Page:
For more information on our range of construction courses, give Access a call on 0800 345 7492 today and we'll find the perfect construction course for you.

We've posted plenty of blog entries about how changing careers into construction right now because of the big industry boom that's going on, but what about the other great reasons beside wages and job opportunity? New research from AXA Business Insurance looked at hundreds of UK tradespeople to find out more about them.

The old stereotype of trade work just being for those who don't want to go to/dropped out of university couldn't be more wrong, with over a third of respondents (37%) being university educated. Meanwhile 83% had formal qualifications in their respective trades (such as an NVQ Level 2 diploma), and 70% had gotten where they are today through an apprenticeship. In turn, more than half had then extended these opportunities to other newcomers to the trade by offering a formal apprenticeship within their own businesses.

Another stereotype that's slowly being broken down is that trade work is just a man's game. Though the growing amount of female tradespeople still only represented one in ten within the research, two thirds of these were under the age of 35 - suggesting that many women are now considering it to start our careers.

The decision to be your own boss and go self-employed is also proving to be increasingly popular - with over half of respondents going on to set up their own business. 28% revealed that their introduction into the trade was through a family business, while half also said they had worked in another industry before settling on their trade. That just goes to show how it's never too late to make a career change!

So how about a bit more of their working routine? According to the data, the UK's tradespeople are working an average of 41 hours a week, taking around 2 and 3/4 week's holiday a year. The majority (89%) will work weekends some of the time while one in five always work weekends. But despite this, when asked to rate their job happiness on a scale of 1 to 10, the average came out at eight suggest most tradespeople are content with their way of life. And of course, if working weekends is going to be a problem, as a self-employed tradesperson you'll be able to choose your own hours!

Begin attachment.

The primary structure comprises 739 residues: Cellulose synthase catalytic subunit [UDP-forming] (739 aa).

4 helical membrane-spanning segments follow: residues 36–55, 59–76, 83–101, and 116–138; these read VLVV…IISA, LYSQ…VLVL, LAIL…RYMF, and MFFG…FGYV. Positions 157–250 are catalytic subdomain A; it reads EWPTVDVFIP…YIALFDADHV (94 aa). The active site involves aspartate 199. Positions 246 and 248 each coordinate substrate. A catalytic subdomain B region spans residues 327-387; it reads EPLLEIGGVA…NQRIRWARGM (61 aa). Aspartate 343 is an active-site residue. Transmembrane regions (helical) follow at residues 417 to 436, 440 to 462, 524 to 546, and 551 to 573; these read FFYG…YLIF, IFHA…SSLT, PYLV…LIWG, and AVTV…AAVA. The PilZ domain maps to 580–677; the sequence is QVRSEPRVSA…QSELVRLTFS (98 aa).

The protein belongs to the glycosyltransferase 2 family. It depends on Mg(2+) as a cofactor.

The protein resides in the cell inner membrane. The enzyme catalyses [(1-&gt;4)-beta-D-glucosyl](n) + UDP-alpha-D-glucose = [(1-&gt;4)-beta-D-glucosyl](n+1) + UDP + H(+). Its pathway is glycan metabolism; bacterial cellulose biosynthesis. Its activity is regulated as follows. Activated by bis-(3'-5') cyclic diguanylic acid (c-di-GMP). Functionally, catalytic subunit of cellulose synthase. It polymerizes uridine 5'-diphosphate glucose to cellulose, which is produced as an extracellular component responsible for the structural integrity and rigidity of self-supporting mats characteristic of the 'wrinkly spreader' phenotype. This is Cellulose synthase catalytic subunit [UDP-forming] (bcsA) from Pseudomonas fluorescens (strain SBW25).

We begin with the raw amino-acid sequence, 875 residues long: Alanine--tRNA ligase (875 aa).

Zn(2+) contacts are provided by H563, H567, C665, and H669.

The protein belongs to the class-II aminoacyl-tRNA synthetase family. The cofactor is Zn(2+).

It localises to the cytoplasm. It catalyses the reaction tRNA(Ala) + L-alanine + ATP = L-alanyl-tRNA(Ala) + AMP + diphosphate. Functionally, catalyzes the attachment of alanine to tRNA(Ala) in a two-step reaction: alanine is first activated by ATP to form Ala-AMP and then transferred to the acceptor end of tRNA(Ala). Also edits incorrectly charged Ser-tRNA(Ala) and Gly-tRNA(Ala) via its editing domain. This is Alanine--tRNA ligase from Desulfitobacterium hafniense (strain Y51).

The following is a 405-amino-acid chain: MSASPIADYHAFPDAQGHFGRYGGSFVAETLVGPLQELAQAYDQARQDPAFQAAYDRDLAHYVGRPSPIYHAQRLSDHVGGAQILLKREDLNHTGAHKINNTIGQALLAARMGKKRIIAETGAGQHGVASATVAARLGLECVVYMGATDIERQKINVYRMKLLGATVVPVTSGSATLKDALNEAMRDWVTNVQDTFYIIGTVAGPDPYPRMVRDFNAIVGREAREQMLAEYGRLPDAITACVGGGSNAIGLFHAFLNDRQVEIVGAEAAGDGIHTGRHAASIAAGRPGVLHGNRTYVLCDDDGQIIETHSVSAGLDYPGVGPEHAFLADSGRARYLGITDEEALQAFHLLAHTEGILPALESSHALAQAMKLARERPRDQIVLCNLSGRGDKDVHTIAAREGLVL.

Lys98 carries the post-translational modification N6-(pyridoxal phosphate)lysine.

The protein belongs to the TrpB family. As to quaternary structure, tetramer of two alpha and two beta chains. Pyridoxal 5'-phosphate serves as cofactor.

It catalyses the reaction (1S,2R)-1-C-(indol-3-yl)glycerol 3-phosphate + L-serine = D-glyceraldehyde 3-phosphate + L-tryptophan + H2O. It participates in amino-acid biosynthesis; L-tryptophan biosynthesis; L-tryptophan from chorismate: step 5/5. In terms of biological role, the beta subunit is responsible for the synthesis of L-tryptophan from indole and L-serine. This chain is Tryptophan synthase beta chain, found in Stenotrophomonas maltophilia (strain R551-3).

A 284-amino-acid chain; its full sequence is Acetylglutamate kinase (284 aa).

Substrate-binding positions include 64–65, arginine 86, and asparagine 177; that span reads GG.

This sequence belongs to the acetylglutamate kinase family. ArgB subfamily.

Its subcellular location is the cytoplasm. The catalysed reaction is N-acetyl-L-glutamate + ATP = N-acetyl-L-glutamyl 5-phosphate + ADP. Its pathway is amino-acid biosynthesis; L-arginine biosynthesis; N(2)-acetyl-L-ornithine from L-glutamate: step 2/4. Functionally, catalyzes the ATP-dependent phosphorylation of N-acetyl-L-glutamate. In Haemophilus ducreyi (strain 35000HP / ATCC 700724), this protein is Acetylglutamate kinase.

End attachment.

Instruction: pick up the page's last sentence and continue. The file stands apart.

So there you have it, the other side as to why joining a trade can be an amazing career path. This research just highlights how tradespeople can come from all manner of different backgrounds with different skillsets, but all get to enjoy the same rewards. The same applies to our trades training courses - we welcome students from all different backgrounds, gender, experience and skill levels. All you need with us is the determination to make your new career a reality. To find out more about the range of electrician, plumbing, gas and construction courses we have on offer, please just give us a call on 0800 345 7492.

Via HVP Mag

Why not start a new career?The steps to retrain and start a new career aren't quite as hard as many people think, but there's always one obstacle that makes the decision much harder than it needs to be - fear. The fear of it not quite working out, the fear of what other people might think of your new career path, the fear of struggling to find (and pass) the training you require...these and many other fears are preventing people from making their dreams come true. However, these fears will only stop you if you let them, and this can be avoided with three simple steps to helping that dream career become a reality.